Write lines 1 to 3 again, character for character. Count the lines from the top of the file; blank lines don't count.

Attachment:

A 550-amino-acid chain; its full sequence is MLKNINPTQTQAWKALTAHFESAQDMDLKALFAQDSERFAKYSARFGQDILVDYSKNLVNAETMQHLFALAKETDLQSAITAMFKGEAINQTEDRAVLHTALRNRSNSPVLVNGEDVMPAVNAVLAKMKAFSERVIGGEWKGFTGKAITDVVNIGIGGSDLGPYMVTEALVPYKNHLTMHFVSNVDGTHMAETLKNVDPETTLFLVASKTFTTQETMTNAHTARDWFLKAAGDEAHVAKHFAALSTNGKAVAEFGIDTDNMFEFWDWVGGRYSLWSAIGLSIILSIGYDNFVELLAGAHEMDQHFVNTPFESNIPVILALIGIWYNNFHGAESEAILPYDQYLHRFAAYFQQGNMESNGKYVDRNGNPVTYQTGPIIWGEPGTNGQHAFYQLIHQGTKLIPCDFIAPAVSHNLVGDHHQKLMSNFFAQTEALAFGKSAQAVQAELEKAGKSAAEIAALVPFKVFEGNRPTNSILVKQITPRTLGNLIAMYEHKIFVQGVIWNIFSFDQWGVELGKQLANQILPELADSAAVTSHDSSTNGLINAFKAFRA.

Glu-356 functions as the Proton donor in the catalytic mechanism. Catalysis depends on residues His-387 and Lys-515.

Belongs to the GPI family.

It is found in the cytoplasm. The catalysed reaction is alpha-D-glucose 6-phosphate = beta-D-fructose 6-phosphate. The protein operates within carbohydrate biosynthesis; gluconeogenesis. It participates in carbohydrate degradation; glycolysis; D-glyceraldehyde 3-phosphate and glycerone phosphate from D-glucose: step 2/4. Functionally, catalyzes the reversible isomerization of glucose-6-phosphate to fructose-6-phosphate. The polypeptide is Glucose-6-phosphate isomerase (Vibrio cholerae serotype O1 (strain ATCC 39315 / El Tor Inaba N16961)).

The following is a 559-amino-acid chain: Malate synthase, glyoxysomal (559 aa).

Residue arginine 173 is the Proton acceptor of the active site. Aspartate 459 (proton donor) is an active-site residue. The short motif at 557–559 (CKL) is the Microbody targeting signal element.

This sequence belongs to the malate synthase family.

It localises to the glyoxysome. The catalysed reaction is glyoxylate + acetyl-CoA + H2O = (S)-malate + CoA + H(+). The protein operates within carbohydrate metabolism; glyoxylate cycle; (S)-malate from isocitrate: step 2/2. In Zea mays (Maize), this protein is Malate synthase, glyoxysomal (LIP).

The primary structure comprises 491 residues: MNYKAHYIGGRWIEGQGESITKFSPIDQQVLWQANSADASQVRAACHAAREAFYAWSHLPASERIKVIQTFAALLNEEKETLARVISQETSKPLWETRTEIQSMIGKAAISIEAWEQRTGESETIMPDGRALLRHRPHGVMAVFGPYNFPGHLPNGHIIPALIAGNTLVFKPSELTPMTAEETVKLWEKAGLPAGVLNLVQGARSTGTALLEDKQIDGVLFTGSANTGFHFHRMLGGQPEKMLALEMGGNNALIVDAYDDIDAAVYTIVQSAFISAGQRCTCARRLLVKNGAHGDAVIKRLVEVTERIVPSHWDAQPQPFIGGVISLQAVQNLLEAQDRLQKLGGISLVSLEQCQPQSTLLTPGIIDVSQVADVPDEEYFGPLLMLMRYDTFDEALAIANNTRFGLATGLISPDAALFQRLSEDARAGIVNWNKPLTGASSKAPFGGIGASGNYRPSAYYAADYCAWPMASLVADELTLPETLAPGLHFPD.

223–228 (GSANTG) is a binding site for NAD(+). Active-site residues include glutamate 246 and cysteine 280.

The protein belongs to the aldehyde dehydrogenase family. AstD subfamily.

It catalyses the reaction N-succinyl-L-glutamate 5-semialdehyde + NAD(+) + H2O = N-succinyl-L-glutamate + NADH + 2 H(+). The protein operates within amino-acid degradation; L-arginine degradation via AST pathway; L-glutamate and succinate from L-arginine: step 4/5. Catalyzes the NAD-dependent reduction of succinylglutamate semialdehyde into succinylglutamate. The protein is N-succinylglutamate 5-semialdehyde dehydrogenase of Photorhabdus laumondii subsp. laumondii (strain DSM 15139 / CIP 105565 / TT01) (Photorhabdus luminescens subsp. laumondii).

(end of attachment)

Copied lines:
A 550-amino-acid chain; its full sequence is MLKNINPTQTQAWKALTAHFESAQDMDLKALFAQDSERFAKYSARFGQDILVDYSKNLVNAETMQHLFALAKETDLQSAITAMFKGEAINQTEDRAVLHTALRNRSNSPVLVNGEDVMPAVNAVLAKMKAFSERVIGGEWKGFTGKAITDVVNIGIGGSDLGPYMVTEALVPYKNHLTMHFVSNVDGTHMAETLKNVDPETTLFLVASKTFTTQETMTNAHTARDWFLKAAGDEAHVAKHFAALSTNGKAVAEFGIDTDNMFEFWDWVGGRYSLWSAIGLSIILSIGYDNFVELLAGAHEMDQHFVNTPFESNIPVILALIGIWYNNFHGAESEAILPYDQYLHRFAAYFQQGNMESNGKYVDRNGNPVTYQTGPIIWGEPGTNGQHAFYQLIHQGTKLIPCDFIAPAVSHNLVGDHHQKLMSNFFAQTEALAFGKSAQAVQAELEKAGKSAAEIAALVPFKVFEGNRPTNSILVKQITPRTLGNLIAMYEHKIFVQGVIWNIFSFDQWGVELGKQLANQILPELADSAAVTSHDSSTNGLINAFKAFRA.

Glu-356 functions as the Proton donor in the catalytic mechanism. Catalysis depends on residues His-387 and Lys-515.

Belongs to the GPI family.